Art & Culture

Article 370: Everything you wanted to know (but were afraid to ask)

vritti.bansal@intoday.comDec 29, 2014 | 15:52

Article 370: Everything you wanted to know (but were afraid to ask)

Article 370 has a chequered backdrop. It has moved from one complex stage to another, gathering layers within layers, and accommodating, albeit temporarily, different illusions amongst different actors on the stage.

The prevailing position is hardly intelligible to the common man. He perceives it through his prism of social, political and religious biases which are further fed and strengthened, especially in the valley, by the power-hungry politician, by way of emotional outbursts on selective ingredients in the Article. A recent example of this phenomenon is provided by the fulmination of chief minister Omar Abdullah: “Mark my words and save this tweet — long after Modi government is a distant memory, either Jammu and Kashmir won’t be part of India or Article 370 will still exist.”


The whole issue needs to be put in perspective, from the very initial stage to date, and made clear to the common Kashmiri. Perhaps, a simple question-answer form would be of great help in communicating the correct position to him.

What led to the inclusion of Article 370 in the Indian Constitution, when most of the political leaders of the time viewed it unfavourably?

The inclusion of this Article was largely the result of Jawaharlal Nehru’s misplaced trust in Sheikh Abdullah who, literally, had won his confidence by "honest trifles" only to "betray him in deepest consequences". Quite a few perceptive observers of the time had noticed that Sheikh Abdullah was an overambitious leader, and also "ambivalence incarnate". Frank Moraes, in his book, Witness to an Era, has given an interesting account of this: Power had gone Abdullah’s head. Even when in Delhi in 1946 I had breakfast with him, he struck me as a highly egocentric individual, personally very ambitious. Around 1951, I met him again in Bombay. Abdullah had been in power for three years, power had plainly infected his thinking and judgment and I was surprised at the change in his political mood. He talked disdainfully of New Delhi... As usual, however, he would not be drawn into any specific commitments. In the hindsight of after-events I have a feeling that even at that time his mind was moving towards independence for the Valley of Srinagar with himself as the Kashmiri equivalent of the Grand Mogul.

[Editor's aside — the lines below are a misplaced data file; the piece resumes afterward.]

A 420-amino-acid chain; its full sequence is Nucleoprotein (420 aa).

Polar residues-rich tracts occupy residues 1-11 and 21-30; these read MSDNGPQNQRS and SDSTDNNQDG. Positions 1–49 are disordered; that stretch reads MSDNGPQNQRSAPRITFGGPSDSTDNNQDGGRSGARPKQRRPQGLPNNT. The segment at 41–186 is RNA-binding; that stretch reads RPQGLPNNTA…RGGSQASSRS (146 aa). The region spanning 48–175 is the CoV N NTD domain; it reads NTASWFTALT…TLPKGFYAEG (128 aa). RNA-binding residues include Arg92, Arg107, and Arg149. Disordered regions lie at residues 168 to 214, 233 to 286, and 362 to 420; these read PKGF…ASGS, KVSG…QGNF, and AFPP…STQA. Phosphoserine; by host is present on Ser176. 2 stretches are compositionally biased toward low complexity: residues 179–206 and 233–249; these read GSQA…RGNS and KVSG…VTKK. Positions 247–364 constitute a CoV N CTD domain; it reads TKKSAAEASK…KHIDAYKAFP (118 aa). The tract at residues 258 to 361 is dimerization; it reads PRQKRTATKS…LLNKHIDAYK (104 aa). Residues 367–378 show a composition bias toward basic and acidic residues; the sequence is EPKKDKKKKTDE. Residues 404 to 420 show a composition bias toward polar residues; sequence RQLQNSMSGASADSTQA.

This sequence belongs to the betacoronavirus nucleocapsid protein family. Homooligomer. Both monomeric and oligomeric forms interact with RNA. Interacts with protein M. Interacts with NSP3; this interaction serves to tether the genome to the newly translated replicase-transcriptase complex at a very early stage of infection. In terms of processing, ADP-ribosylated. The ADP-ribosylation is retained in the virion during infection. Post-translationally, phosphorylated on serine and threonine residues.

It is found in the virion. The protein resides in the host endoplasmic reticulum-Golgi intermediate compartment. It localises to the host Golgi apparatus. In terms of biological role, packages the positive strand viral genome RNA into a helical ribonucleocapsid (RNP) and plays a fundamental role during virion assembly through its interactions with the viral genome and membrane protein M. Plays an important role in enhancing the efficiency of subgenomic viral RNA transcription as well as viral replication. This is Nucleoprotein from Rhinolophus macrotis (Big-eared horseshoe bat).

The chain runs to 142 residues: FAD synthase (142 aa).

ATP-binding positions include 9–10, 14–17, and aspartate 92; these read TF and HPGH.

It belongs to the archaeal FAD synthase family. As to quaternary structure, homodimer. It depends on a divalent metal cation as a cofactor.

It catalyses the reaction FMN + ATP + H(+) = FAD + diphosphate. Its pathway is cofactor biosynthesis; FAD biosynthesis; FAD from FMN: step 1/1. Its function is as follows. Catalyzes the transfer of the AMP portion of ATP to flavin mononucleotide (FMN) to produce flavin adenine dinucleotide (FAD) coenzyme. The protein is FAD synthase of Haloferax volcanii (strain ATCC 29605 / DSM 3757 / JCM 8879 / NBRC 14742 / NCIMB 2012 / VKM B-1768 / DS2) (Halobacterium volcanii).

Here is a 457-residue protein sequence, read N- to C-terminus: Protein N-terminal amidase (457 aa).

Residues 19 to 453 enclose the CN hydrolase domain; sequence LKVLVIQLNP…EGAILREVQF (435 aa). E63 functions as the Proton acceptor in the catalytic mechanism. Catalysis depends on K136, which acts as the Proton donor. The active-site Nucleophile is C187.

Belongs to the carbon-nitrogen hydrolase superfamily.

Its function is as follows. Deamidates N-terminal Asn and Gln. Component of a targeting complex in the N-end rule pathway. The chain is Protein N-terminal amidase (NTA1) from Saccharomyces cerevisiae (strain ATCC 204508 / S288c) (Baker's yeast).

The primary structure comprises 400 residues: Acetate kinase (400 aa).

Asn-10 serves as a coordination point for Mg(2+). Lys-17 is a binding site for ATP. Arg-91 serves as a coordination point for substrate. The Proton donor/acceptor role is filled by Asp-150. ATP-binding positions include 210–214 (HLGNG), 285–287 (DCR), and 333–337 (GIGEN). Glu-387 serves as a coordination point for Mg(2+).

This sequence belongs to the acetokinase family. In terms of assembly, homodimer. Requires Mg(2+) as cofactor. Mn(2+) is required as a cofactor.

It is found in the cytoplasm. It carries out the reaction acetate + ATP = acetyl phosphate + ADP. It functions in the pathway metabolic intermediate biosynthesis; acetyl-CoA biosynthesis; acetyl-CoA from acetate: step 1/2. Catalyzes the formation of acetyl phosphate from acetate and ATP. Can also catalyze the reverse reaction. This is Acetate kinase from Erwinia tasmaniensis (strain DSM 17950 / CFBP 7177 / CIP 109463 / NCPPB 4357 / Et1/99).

Has not the relatively new political outfit, the People’s Democratic Party, gone a step further by advocating self governance?

Apparently, the PDP is attempting to outcompete the National Conference by exploiting the constitu- tional illiteracy of the Kashmiri populace and by whipping up its anti-Union and pro-Pakistan biases, created over the years, by the National Conference for its own selfish and narrow ends of power.

No one is against the concept or principle of autonomy. But we must make a distinction between an autonomy that leads to efficiency in administration, speed in development and fuller realization of a creative potential of a community, and an autonomy that leads to separation, subversion and secession and provides a fillip to the force of parochialism and chauvinism. Unfortunately, in the case of Jammu and Kashmir State, the autonomy that has all along been asked for fall largely in the second category.

What could be done now? Have not some of the political commentators and jurists opined that legal and constitutional considerations rule out abrogation of Article 370?

The basic issue is not of technicality of law or its interpretation from a narrow or liberal perspective. It is really one of injustices, inequities, crudities and contradiction for the removal of which all modern laws and constitutions are framed or amended or subjected to dynamic and enlightened interpretation. If once the new ruling dispensation, which has won a decisive mandate, come to recognize the negativities of Article 370, it should have no hesitation in doing away with it, either by its abrogation, or by its effective dilution through extension of the provisions of the Indian Constitution, or by linking financial assistance for specific plan-projects with the acceptance of applicability of the Union laws to which the projects pertain.

My Frozen Turbulence in Kashmir, Allied Publishers; Rs 750

Reprinted with the publisher's permission.

Last updated: December 29, 2014 | 15:52
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